While the focus of most mainstream American LGBT organizations is same-sex marriage, it's easy to forget that in some countries, queers are just fighting to survive. American LGBT movements are often caught up in assimilationist goals, neglecting questions of survival and ignoring intersectional identities and oppressions. I found "36 Photos from Russia That Everyone Needs To See" and "Gays in Russia Are Under Attack" to be useful perspectives on the struggle for queer rights and gender expression in the home of this year's Olympic Games. As a queer teacher, I'm horrified to think of the impact this internationally sanctioned homophobia will have on LGBT youth. I've watched so many young people struggle with fear, self-hatred, and rejection. I've counseled countless students who were verging on suicide, terrified and lonely, unable to imagine a future for themselves. Over the past 25 years this has changed dramatically; many of my LGBT students now seem confident, ambitious, and unafraid. Sometimes they're entirely unaware of the violent history that led to the gentrified identities so popular in mainstream media. The images coming from Russia feel strangely familiar to me, more akin to my own coming out experiences in the Midwest and Great Plains than glossy pop stars and cutesy sitcom characters. Russia has much to learn from America's LGBT culture, but America has much to learn from Russian courage. The photos I'm seeing show an incredible grassroots movement of brave queer people and allies willing to literally risk their lives for love. American queers still put our lives on the line, but for what? A wedding registry at Target? We can do better; we can ask for more. We must learn from our Russian cousins about activism and remember that liberation and assimilation are not the same thing.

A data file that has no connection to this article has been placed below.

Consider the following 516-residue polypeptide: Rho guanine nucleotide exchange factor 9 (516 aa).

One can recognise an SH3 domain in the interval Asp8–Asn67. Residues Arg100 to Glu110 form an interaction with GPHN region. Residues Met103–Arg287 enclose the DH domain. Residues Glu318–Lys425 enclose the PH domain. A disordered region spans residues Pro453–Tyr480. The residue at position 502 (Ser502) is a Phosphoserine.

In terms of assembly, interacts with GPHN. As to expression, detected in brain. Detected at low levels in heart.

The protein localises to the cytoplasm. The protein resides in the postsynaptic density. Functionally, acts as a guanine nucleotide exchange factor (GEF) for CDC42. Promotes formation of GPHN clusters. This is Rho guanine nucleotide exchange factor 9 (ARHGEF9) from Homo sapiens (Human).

|ALEXANDER DEMIANCHUK / Reuters|